Երեքշաբթի, հոկտեմբերի 21, 2014 Ժամանակը Երեւանում 11:03

in English

Armenia Silent On Russian Intervention In Ukraine

Ukraine -- A man waves a Russian flag and a Russian Navy flag in front of the headquarters of the Ukrainian Navy in Sevastopol on March 3, 2014.
Ukraine -- A man waves a Russian flag and a Russian Navy flag in front of the headquarters of the Ukrainian Navy in Sevastopol on March 3, 2014.
The Armenian government on Monday pointedly declined to react to Russia’s military intervention in Ukraine that has been strongly condemned by the United States and the European Union.

Foreign Ministry spokesman Tigran Balayan said only that Armenia’s ambassador to Ukraine is in Kiev and closely monitoring the dramatic events in the country when he was asked by RFE/RL’s Armenian service (Azatutyun.am) to present official Yerevan’s position on the Russian occupation of Crimea.

President Serzh Sarkisian’s Republican Party (HHK) was likewise careful not to criticize or endorse the actions taken by Armenia’s main ally in response to the overthrow of Ukrainian President Viktor Yanukovich.

“As we can see, Russia’s president and other officials say that they are protecting Russian-speaking people,” Hovannes Sahakian, a senior HHK, told reporters. “We can also see the situation that has objectively emerged. At the same time, it is essential that all processes take place in accordance with international law and standards.” He refused to comment further.

Ukraine -- Representatives of different countries carry their flags as Ukrainians attend a rally on Independence Square in Kyiv, March 2, 2014Ukraine -- Representatives of different countries carry their flags as Ukrainians attend a rally on Independence Square in Kyiv, March 2, 2014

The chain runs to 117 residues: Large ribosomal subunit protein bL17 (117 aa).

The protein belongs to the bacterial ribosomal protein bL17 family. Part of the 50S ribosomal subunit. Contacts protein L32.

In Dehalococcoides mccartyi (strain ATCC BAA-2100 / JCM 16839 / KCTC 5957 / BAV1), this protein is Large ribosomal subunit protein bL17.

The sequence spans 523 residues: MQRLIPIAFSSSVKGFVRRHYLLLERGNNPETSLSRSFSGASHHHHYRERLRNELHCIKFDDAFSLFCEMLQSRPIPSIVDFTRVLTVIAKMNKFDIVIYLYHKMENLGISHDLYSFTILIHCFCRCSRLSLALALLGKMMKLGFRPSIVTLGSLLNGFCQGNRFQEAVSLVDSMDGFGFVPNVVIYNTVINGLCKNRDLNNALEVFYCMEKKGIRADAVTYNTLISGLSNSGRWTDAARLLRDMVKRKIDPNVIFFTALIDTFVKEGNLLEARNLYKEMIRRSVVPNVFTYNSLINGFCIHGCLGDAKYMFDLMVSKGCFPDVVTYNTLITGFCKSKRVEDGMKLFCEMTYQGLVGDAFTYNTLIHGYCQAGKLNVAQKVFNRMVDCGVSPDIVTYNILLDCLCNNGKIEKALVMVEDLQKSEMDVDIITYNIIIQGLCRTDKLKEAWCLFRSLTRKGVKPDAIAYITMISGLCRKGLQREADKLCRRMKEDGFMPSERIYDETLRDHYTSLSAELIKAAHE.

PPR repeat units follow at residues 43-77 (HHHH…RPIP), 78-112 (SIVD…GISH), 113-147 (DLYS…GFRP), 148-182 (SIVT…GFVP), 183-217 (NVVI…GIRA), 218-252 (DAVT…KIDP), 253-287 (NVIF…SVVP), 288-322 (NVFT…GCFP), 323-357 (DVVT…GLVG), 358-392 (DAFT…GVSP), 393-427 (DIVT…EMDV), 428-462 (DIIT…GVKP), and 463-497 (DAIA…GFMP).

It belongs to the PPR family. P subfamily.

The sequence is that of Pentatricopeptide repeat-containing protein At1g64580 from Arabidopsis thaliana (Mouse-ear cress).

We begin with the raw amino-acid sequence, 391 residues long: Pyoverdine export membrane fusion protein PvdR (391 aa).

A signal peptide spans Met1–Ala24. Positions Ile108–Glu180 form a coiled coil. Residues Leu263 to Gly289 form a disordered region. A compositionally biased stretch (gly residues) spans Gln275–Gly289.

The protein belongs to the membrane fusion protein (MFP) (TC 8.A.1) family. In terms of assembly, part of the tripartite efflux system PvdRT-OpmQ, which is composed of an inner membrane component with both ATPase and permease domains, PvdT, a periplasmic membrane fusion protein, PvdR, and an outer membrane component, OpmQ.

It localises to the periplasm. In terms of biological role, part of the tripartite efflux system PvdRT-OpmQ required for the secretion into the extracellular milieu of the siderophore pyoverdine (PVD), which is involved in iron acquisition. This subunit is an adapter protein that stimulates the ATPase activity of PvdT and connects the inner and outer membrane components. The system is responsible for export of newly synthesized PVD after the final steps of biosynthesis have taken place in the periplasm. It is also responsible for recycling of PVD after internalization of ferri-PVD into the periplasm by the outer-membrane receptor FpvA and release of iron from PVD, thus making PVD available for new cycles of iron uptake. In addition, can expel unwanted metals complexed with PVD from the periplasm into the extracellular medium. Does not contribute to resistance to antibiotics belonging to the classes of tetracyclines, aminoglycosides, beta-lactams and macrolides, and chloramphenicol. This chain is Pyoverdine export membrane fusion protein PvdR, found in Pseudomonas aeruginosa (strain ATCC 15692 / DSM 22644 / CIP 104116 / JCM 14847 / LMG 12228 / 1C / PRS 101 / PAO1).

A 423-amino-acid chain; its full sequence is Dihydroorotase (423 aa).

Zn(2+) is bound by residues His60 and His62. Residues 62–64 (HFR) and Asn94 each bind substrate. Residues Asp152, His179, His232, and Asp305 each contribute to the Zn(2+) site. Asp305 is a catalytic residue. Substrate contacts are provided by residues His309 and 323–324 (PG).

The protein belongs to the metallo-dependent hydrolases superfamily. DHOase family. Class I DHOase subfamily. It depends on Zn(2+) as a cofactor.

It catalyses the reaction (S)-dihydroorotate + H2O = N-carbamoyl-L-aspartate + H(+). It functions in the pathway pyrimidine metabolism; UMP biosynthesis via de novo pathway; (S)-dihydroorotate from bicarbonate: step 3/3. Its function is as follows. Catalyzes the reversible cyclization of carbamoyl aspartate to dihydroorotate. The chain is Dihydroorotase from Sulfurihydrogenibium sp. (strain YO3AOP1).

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Ukraine -- Representatives of different countries carry their flags as Ukrainians attend a rally on Independence Square in Kyiv, March 2, 2014
Ukraine -- Representatives of different countries carry their flags as Ukrainians attend a rally on Independence Square in Kyiv, March 2, 2014
​Official Armenian reaction to Yanukovich’s ouster has also been ambiguous. It is still not clear whether Armenia recognizes the new pro-Western government in Kiev that took over late last month following a popular uprising.

“Regardless of Ukraine’s choice, we will carry on with our relations. This is our position,” Deputy Foreign Minister Shavarsh Koharian said on Saturday, before the full scale of the Russian intervention in Crimea became obvious.

“It is in Armenia’s interests to continue cooperation with Ukraine in all areas,” Kocharian told a news conference.

Yerevan is treading carefully on the Ukrainian crisis because of its close military, political and economic ties to Moscow. They will deepen further after Armenia joins a Russian-led customs union later this year.

President Sarkisian’s unexpected decision last August to seek membership of that union at the expense of an Association Agreement with the EU is widely believed to have resulted from strong Russian pressure. Moscow also pressurized Yanukovich’s regime into walking away from a similar deal with the EU later in 2013. That sparked massive demonstrations across Ukraine which eventually brought down Yanukovich.

Unlike his deposed Ukrainian counterpart, Sarkisian faced no big street protests after his foreign policy U-turn. Only one major opposition party, Zharangutyun (Heritage), is officially against joining the Customs Union.

Stepan Safarian, a Zharangutyun leader, on Monday condemned the Russian military action as aggression. “This is a clear invasion and violation of international law,” he said, echoing statements made by Western powers.
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